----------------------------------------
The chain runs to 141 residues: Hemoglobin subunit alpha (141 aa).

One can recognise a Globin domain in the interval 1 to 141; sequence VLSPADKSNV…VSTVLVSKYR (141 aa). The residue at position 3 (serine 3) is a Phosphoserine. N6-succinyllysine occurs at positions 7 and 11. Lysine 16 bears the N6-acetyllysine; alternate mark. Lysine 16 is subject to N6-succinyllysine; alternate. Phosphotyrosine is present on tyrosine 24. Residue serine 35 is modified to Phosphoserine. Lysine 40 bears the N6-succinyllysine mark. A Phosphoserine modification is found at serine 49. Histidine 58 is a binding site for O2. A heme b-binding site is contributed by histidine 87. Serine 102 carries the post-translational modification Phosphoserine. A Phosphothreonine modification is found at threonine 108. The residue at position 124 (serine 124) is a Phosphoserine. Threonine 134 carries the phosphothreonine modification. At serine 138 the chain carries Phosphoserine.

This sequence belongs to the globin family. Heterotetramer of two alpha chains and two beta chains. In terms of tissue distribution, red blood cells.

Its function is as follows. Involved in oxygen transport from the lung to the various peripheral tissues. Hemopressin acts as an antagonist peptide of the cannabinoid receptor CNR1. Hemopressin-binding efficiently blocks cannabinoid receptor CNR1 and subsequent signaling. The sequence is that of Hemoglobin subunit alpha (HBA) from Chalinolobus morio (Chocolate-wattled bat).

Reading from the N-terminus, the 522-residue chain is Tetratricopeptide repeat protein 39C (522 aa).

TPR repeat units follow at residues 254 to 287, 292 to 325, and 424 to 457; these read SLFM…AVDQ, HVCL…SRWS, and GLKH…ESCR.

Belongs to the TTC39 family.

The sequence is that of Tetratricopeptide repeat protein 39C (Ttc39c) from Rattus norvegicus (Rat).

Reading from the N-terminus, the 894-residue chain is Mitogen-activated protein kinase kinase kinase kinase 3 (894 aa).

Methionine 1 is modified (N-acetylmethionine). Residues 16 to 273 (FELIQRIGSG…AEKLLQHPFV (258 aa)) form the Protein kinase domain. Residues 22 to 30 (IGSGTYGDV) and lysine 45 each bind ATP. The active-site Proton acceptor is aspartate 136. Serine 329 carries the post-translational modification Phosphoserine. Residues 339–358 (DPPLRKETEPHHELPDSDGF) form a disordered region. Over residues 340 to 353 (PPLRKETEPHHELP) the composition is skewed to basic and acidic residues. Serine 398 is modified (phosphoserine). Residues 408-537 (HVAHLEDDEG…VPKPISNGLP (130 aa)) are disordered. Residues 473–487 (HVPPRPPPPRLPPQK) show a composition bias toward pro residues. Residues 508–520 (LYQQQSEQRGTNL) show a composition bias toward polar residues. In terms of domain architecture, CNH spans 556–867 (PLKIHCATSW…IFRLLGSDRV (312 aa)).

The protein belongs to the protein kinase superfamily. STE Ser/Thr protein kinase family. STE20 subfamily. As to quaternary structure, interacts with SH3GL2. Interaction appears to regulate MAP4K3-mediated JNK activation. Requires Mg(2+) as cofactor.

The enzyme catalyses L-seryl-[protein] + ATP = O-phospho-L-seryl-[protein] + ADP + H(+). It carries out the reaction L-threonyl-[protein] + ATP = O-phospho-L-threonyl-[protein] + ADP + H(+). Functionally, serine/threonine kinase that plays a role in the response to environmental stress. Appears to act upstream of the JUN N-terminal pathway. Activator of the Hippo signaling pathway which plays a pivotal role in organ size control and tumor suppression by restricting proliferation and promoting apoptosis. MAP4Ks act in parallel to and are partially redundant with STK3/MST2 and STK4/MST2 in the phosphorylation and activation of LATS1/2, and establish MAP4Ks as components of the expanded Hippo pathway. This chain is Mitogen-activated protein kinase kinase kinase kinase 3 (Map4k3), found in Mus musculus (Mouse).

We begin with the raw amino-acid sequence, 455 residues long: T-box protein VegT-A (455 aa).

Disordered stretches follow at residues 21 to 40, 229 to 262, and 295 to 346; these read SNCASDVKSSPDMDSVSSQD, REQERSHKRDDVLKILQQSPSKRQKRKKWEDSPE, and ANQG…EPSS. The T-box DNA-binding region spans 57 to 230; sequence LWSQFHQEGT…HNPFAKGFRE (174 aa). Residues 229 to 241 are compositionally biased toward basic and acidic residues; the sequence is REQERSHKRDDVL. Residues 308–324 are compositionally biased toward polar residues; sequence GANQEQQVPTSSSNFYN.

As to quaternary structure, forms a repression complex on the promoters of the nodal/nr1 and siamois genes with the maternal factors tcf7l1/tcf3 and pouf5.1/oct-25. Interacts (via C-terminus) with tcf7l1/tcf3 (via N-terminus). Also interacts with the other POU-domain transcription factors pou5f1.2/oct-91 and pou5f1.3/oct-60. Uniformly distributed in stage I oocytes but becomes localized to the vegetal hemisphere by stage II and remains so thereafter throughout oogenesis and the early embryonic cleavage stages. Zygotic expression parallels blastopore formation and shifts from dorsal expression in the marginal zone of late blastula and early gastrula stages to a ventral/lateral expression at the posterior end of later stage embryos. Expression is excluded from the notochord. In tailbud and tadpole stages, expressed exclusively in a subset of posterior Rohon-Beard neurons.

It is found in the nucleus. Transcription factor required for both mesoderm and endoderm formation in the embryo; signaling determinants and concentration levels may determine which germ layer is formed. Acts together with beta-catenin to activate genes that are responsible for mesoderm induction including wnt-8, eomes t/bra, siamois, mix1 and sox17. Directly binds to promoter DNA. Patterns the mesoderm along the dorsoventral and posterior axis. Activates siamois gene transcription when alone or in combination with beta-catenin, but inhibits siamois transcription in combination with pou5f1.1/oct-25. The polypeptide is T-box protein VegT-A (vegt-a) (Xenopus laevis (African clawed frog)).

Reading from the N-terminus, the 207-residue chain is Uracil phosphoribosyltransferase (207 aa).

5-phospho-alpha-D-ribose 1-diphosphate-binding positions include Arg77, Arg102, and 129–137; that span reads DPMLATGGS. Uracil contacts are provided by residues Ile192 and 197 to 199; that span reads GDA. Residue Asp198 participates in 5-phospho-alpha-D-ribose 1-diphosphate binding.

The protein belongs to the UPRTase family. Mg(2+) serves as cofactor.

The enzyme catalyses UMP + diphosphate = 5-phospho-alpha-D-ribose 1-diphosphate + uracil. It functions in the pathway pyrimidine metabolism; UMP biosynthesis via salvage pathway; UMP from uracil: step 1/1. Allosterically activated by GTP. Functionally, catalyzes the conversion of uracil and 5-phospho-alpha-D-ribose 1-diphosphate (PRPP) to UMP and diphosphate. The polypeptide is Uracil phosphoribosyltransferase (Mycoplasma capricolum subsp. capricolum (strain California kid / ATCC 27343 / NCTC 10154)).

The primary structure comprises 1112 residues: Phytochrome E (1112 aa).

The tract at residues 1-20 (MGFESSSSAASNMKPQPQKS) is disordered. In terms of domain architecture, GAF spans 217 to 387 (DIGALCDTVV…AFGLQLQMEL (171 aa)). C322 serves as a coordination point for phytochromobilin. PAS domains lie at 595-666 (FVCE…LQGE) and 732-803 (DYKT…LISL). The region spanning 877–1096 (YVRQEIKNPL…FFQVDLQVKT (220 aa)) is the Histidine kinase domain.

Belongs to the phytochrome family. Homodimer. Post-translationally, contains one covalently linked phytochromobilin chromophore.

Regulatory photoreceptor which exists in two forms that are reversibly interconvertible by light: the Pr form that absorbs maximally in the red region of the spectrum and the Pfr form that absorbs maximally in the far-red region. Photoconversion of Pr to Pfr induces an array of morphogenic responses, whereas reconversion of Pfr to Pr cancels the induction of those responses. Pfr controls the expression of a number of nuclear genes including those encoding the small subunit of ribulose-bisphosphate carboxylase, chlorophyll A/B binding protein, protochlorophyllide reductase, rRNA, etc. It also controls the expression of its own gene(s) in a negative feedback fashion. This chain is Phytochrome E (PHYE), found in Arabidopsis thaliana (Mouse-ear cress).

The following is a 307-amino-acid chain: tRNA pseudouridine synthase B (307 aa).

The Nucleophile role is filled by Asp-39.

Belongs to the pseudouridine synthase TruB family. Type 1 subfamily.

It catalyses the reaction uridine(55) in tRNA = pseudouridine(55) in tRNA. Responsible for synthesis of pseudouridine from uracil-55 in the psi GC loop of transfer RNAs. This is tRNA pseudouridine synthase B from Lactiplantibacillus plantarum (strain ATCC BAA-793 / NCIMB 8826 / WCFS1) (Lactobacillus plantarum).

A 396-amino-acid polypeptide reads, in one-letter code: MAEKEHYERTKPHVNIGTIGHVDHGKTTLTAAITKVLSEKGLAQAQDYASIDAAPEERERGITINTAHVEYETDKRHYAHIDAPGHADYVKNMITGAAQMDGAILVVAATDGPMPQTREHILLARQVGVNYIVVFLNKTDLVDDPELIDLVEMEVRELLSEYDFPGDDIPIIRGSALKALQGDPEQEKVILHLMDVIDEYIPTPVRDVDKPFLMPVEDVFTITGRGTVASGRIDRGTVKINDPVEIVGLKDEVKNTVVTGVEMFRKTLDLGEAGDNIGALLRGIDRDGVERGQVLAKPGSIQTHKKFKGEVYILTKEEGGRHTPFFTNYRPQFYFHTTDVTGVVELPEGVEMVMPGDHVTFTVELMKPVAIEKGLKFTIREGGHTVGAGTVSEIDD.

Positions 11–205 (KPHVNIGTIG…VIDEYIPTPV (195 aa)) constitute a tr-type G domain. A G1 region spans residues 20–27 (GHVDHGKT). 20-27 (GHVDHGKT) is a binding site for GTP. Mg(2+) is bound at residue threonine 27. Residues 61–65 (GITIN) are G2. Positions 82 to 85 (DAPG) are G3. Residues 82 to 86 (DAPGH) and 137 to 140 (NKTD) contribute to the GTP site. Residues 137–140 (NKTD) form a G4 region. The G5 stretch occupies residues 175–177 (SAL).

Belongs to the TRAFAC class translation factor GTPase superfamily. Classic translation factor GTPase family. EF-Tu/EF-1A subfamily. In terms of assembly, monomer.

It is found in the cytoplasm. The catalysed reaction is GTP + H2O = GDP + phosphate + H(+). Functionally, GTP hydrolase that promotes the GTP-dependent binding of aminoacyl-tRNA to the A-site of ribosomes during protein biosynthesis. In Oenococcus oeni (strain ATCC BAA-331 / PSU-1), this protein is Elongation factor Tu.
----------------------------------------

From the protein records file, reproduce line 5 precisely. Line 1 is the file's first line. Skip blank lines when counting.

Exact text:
Reading from the N-terminus, the 522-residue chain is Tetratricopeptide repeat protein 39C (522 aa).